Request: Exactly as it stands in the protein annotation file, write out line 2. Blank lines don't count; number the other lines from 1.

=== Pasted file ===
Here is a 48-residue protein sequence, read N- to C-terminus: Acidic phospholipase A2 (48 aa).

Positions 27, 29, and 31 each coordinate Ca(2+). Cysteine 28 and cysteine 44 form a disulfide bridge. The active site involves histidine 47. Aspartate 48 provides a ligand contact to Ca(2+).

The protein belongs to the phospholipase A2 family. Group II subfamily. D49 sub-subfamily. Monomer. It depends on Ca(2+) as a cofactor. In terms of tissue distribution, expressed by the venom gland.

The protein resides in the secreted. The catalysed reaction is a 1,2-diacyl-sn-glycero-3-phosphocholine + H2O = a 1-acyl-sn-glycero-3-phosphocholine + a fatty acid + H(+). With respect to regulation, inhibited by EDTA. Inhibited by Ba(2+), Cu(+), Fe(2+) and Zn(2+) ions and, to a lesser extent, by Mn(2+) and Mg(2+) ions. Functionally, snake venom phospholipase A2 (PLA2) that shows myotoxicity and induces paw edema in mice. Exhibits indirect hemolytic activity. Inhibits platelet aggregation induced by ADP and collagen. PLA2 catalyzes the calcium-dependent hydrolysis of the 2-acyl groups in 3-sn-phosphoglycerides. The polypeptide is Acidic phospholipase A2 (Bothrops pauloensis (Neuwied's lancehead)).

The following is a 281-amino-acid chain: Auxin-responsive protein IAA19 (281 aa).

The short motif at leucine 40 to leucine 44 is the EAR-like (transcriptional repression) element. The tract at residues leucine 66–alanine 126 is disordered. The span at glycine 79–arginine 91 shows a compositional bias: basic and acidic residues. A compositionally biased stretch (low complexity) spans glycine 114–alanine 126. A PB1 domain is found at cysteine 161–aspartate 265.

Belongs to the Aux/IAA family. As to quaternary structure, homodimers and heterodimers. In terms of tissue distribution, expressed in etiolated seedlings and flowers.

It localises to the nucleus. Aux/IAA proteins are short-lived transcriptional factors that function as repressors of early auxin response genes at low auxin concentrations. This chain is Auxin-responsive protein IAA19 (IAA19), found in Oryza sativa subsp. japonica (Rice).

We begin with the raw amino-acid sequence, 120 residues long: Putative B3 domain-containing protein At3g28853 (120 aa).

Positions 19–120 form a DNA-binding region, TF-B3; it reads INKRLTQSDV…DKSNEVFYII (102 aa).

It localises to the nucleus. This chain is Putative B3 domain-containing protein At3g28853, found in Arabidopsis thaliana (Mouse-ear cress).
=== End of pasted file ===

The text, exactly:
Positions 27, 29, and 31 each coordinate Ca(2+). Cysteine 28 and cysteine 44 form a disulfide bridge. The active site involves histidine 47. Aspartate 48 provides a ligand contact to Ca(2+).